Harms and deprivation of benefits for nonhuman primates in research
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The risks of harm to nonhuman primates, and the absence of benefits for them, are critically important to decisions about nonhuman primate research. Current guidelines for review and practice tend to be permissive for nonhuman primate research as long as minimal welfare requirements are fulfilled and human medical advances are anticipated. This situation is substantially different from human research, in which risks of harms to the individual subject are typically reduced to the extent feasible. A risk threshold is needed for the justification of research on nonhuman primates, comparable to the way risk thresholds are set for vulnerable human subjects who cannot provide informed consent. Much of the laboratory research conducted today has inadequate standards, leading to common physical, psychological, and social harms.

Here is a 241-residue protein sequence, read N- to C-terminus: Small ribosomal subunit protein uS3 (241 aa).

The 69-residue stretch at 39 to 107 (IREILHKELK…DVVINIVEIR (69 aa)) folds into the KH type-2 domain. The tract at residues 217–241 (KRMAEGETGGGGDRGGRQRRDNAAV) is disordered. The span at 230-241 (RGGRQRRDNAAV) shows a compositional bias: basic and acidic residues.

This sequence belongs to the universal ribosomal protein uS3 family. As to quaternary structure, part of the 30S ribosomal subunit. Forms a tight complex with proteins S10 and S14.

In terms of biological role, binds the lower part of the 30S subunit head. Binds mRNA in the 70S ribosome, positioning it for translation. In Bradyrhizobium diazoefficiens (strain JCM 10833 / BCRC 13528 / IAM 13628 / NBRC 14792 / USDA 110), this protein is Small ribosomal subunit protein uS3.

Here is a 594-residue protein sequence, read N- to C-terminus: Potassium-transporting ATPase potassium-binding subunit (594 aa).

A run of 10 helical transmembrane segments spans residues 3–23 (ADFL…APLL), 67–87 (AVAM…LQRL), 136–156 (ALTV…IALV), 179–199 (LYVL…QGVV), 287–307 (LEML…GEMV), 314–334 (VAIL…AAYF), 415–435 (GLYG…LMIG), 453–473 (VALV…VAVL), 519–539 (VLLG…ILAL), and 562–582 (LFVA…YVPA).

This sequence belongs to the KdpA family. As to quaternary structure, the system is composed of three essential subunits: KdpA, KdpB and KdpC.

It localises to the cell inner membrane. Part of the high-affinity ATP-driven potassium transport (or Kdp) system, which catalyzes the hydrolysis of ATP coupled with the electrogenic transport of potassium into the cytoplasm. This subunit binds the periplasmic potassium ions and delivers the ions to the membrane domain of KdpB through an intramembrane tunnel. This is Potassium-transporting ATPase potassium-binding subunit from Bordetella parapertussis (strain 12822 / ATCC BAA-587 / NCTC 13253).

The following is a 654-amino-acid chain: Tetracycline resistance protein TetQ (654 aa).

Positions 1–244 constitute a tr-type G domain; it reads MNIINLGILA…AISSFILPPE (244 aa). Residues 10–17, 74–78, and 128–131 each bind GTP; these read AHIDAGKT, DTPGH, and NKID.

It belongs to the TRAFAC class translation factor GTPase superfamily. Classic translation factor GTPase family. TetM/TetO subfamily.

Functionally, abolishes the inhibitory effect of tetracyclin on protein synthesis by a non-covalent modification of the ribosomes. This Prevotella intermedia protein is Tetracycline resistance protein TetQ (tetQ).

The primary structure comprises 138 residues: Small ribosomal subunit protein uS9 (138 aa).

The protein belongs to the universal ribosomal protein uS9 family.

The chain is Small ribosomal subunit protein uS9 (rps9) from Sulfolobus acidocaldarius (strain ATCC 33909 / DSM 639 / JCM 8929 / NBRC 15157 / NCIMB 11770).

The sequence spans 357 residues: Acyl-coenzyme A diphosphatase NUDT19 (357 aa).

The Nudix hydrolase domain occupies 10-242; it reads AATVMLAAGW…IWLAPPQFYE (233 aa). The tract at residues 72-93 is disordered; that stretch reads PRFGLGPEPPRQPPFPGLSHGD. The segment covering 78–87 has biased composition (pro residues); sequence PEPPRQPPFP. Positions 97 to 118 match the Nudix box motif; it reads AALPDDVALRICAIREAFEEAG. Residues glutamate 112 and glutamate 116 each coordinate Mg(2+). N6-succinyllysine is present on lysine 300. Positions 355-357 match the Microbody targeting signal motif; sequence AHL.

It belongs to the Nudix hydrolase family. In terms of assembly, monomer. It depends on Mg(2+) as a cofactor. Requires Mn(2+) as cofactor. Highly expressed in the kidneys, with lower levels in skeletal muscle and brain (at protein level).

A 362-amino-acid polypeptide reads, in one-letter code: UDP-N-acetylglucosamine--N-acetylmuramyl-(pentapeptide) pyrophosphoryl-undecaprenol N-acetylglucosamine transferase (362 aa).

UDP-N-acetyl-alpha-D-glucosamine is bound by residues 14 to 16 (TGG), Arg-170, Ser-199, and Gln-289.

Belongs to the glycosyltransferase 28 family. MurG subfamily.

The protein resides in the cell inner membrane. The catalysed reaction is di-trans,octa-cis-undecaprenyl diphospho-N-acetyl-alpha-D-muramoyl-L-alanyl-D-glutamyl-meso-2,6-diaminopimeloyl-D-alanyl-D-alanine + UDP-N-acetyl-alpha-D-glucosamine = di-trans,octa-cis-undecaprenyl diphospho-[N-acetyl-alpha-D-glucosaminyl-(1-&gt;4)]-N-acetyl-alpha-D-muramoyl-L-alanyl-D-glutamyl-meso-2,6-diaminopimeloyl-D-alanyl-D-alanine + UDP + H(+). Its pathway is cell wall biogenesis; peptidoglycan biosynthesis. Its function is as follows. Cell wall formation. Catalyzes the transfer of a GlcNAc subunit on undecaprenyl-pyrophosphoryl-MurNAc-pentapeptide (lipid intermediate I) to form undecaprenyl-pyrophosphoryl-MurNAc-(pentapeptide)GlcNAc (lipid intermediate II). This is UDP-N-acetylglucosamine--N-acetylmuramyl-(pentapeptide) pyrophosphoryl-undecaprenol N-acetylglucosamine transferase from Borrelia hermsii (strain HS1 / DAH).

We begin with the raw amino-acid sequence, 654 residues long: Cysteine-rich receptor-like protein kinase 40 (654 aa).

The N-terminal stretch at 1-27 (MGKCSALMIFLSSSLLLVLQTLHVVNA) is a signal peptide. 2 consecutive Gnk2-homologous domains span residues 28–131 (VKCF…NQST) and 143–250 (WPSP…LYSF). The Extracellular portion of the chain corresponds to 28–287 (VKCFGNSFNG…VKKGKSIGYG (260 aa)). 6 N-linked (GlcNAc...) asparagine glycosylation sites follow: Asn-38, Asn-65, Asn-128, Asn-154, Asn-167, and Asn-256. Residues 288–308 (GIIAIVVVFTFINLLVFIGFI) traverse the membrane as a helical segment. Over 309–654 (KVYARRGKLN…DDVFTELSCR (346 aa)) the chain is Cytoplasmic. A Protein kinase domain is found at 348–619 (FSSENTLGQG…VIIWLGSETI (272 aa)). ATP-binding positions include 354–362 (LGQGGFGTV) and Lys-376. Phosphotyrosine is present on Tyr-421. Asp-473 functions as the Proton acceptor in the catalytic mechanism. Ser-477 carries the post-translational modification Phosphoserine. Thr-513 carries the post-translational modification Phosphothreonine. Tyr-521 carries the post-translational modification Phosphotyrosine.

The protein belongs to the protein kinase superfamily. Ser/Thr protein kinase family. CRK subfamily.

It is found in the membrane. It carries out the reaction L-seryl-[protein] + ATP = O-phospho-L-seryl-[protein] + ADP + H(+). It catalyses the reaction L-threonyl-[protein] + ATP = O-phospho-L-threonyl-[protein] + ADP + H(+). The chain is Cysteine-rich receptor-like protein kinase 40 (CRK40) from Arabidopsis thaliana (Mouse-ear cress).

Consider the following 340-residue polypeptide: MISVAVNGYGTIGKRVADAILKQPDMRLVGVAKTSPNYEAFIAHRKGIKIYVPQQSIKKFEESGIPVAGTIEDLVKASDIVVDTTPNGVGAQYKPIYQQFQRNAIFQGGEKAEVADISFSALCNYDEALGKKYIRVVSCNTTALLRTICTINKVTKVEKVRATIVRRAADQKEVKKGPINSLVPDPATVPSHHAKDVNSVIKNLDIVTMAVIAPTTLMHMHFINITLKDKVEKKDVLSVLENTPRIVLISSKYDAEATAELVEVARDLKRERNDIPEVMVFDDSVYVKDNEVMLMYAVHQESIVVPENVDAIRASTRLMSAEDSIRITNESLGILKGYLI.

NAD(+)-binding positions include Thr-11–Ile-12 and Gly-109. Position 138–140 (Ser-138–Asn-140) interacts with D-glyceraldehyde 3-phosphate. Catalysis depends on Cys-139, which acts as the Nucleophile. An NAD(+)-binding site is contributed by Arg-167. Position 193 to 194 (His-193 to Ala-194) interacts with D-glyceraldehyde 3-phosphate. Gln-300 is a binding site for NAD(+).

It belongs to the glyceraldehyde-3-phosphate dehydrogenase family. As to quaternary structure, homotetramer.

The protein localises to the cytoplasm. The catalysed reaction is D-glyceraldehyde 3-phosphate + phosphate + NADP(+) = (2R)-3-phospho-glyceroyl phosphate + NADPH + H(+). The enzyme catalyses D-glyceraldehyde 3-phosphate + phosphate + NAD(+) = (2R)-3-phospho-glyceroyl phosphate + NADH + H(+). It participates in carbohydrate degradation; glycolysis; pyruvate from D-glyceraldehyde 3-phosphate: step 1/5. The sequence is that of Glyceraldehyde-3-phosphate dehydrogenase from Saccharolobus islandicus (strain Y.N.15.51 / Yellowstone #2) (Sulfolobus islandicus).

KeywordsRisk Harm Threshold Nonhuman primates Animal research Risk-benefit analysis
This material is based upon work supported by the National Science Foundation under Grant No. 1058186. Any opinion, findings, and conclusions or recommendations expressed in this article are those of the authors and do not necessarily reflect the views of the National Science Foundation. The authors thank Tom Beauchamp, John Gluck, and David Wendler for helpful comments on previous versions of this article.
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